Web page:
Why the Great Lakes are just plain Great.

North America’s Great Lakes are truly enormous. Home to major metropolis’s like Cleveland, Milwaukee, Chicago, Toledo, Buffalo, Toronto, Rochester and Thunder Bay and hundreds of small towns and cities, this region straddling Canada and the United States has a lot to offer…

Lake Michigan at sunset by David Mark

One: There are five Great Lakes in North America. Listed from smallest to largest, they are:

  • Lake Erie – volume approx 116 cubic miles
  • Lake Ontario – volume approx 393 cubic miles
  • Lake Huron – volume approx 850 cubic miles
  • Lake Michigan – volume 1180 cubic miles
  • Lake Superior – volume 2900 cubic miles

Two: Of the five lakes, only one is located entirely in the United States – Lake Michigan – all the rest of the lakes are split between Canada and the U.S. Lake Michigan takes approximately 99 years to replace the water in itself and boasts one of the world’s largest fresh water sand dunes.

Indiana Dunes State Park sand dunes on Lake Michigan – by David Mark

Three: There are more than 35,0000 islands in the lakes and the largest is Manitoulin in Lake Heron. You may have heard of the “Thousand Islands” in the St Lawrence River – this is home to 1800 (approx) islands and is one of Canada’s national treasures.

Thousand Islands (a small portion of them) – by Marta Jozsa

Four: Lake Erie and Huron are both named after native American tribes and Lake Ontario is Iroquois for “Beautiful Lake”. There are quite a lot of shipwrecks on the Lakes as different wars, storms and general accidents have taken their toll.

Lake Erie lighthouse – by Mike Toler

Five: Fishing in the lakes can land you a whopping 200 pound (90kg) sturgeon (if you’re lucky of course). Legend has it that there is a monster called Bessie who lives in Lake Erie with sightings of this 30-40 foot long creature dating back to the 1790’s.

This is not Bessie – it is an American Mink, Lake local – by Jan den Ouden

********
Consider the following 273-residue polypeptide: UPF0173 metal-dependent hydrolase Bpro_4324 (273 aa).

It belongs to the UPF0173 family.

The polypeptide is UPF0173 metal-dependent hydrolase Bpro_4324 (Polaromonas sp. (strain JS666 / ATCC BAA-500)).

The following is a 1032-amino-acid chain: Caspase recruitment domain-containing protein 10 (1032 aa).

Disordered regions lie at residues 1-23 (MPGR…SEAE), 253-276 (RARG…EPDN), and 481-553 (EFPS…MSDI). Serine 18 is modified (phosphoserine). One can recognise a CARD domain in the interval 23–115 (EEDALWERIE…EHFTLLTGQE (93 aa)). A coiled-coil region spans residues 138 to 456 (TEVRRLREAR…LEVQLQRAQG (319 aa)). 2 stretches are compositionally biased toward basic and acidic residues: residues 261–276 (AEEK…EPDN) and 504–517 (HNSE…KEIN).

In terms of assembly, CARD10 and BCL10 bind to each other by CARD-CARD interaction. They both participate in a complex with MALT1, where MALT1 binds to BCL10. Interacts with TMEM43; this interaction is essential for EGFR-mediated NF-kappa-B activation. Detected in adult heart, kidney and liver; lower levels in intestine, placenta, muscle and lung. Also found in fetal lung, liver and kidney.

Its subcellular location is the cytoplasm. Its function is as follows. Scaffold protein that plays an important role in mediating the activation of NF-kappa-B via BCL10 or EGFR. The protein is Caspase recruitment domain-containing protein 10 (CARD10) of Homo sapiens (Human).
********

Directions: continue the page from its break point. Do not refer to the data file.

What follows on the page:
Six: The Great Lakes cover an area of just over 521,800 square kilometres and within Lake Superior there is an island that has it’s own set of lakes – Island Royale.

Great Lakes from space – by NASA/Goddard labeled by Beyond my Ken

Seven: There is enough water in Lake Superior to submerge all of North and South America in one foot of water as it contains 3 quadrillion gallons of water and 10% of the world’s fresh surface water. Lake Superior is so large that it behaves more like an inland sea.

Moose by Skeeze, wading in the Lake

Eight: There is a salt mine running underneath Lake Huron – deep underneath at more than 500 metres down. Also under Lake Huron are 9000 year old animal herding structures used by prehistoric peoples who lived there when water levels were lower. Lake Huron also has whole other eco systems living underneath it with sulfuric sinkholes and low oxygen environments.

Salt Mine by Akerraren Adarrak

Nine: There is a ghost town on the shores of Lake Michigan which was abandoned after the great Chicago fire in 1971 called Singapore. Lake Michigan also had a pirate problem back in the 1800’s when timber was in short supply due to the deforestation of the surrounding area.

Image by Rossograph, Wikicommons

Ten: Contrary to popular belief, the Canadian Province of Ontario was named after the lake, not the other way around. There is even a Lake Ontario on the moon – it is properly named: Ontario Lacus though. Legend has it that Babe Ruth, baseball legend hit his first home run at Hanlan’s Point Stadium in Toronto right out into Lake Ontario and it is still believed to be there!

Lake Ontario – by David Mark


Bibliography/Sources:

  • US Environmental Protection Agency: https://www.epa.gov/greatlakes/physical-features-great-lakes
  • Mental Floss: http://mentalfloss.com/article/74674/10-deep-facts-about-great-lakes
  • Buzzfeed: https://www.buzzfeed.com/andrewziegler/great-lakes-facts-that-will-blow-your-mind
  • Live Science: https://www.livescience.com/29312-great-lakes.html